Cherokee Language Film Wins Awards
The Cherokee language has been spoken for three millennia in the Appalachian highlands of western North Carolina, but if current trends aren’t reversed, Cherokee will soon go extinct. Of the 13,000 members of the Eastern Band of Cherokee Indians, only about 250 people are native Cherokee speakers who grew up speaking Cherokee as their first language in the home — and that number decreases every year as more of them pass away.
The Cherokee tribe is taking steps to preserve their language, but it’s an uphill battle. To lend a hand, NC State’s North Carolina Language and Life Project produced a film documenting the tribe’s efforts and sounding a call to save the language. Since First Language: The Race to Save Cherokee was released in November 2014, the documentary has been selected to screen at film festivals around the country, where it has garnered praise and won the following awards:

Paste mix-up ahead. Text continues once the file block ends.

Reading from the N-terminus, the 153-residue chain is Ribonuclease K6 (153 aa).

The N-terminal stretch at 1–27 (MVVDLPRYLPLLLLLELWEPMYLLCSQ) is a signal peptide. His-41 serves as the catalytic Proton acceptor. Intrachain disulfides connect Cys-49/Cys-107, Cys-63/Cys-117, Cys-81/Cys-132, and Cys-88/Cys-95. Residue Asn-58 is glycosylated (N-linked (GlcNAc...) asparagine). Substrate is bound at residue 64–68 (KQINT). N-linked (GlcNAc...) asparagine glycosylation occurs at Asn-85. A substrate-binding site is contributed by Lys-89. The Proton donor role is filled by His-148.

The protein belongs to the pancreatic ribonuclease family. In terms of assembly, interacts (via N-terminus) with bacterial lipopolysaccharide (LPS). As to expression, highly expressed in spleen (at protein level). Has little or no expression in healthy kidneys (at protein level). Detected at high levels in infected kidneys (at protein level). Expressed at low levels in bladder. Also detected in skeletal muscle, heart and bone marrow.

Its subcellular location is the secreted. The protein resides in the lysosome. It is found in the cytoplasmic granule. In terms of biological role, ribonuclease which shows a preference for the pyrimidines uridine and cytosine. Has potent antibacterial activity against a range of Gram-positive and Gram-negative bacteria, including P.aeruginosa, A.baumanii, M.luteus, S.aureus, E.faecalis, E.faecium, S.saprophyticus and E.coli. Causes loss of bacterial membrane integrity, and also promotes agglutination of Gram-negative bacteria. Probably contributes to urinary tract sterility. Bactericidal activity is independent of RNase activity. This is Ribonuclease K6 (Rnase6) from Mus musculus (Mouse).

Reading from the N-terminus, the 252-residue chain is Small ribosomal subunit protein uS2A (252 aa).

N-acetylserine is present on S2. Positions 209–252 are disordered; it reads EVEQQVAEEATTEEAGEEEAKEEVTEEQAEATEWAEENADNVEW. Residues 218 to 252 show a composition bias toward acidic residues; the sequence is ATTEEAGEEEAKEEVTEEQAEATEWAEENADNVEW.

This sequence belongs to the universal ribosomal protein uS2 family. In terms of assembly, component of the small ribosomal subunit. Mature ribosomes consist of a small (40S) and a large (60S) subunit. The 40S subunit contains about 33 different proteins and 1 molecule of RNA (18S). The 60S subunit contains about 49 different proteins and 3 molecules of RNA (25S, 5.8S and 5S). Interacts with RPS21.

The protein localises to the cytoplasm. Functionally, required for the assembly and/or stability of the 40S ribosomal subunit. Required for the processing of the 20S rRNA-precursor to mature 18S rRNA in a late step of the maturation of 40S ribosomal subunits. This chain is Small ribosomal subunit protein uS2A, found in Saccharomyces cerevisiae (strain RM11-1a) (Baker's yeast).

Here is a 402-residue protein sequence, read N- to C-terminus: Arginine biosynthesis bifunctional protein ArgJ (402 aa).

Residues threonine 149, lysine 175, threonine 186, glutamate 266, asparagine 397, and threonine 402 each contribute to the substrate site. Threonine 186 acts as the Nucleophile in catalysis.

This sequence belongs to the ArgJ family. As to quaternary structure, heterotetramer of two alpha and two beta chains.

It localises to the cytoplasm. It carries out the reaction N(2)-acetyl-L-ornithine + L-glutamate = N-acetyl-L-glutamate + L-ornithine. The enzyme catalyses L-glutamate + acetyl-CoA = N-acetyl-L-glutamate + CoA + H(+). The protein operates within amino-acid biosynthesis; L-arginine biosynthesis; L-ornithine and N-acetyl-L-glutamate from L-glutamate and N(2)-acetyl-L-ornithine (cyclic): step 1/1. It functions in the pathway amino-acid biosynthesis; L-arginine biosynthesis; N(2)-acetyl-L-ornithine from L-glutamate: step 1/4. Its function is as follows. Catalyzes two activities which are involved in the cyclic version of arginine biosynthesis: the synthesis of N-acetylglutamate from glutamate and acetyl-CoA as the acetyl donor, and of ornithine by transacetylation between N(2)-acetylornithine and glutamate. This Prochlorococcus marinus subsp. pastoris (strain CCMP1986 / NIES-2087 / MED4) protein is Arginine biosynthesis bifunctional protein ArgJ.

- Best Public Service Film — American Indian Film Festival
- Audience Award — Red Rock Film Festival
- Tar Heel Tie-In — Longleaf Film Festival
First Language has also been selected for national distribution by PBS. The network will make the film available to its member stations for broadcast in 2016. In addition, a new American Indian broadband TV channel, Tribal TV, will show the film once the online service launches at the end of 2015.
Walt Wolfram, William C. Friday Distinguished Professor of English at NC State, founded NCLLP in 1992 as the first statewide language research and outreach project in the nation. NCLLP’s research — much of which is funded by the National Science Foundation — has focused on topics such as African-American speech, language change in the urban South and American Indian Englishes. Outreach projects have included museum exhibits on Ocracoke Island and in Robeson County, a volunteer-run informational exhibit at the state fair in Raleigh and a number of documentary films, including Mountain Talk, Spanish Voices and now First Language.
NCLLP video producers Danica Cullinan and Neal Hutcheson collaborated with Wolfram to produce First Language. The film is available for purchase online.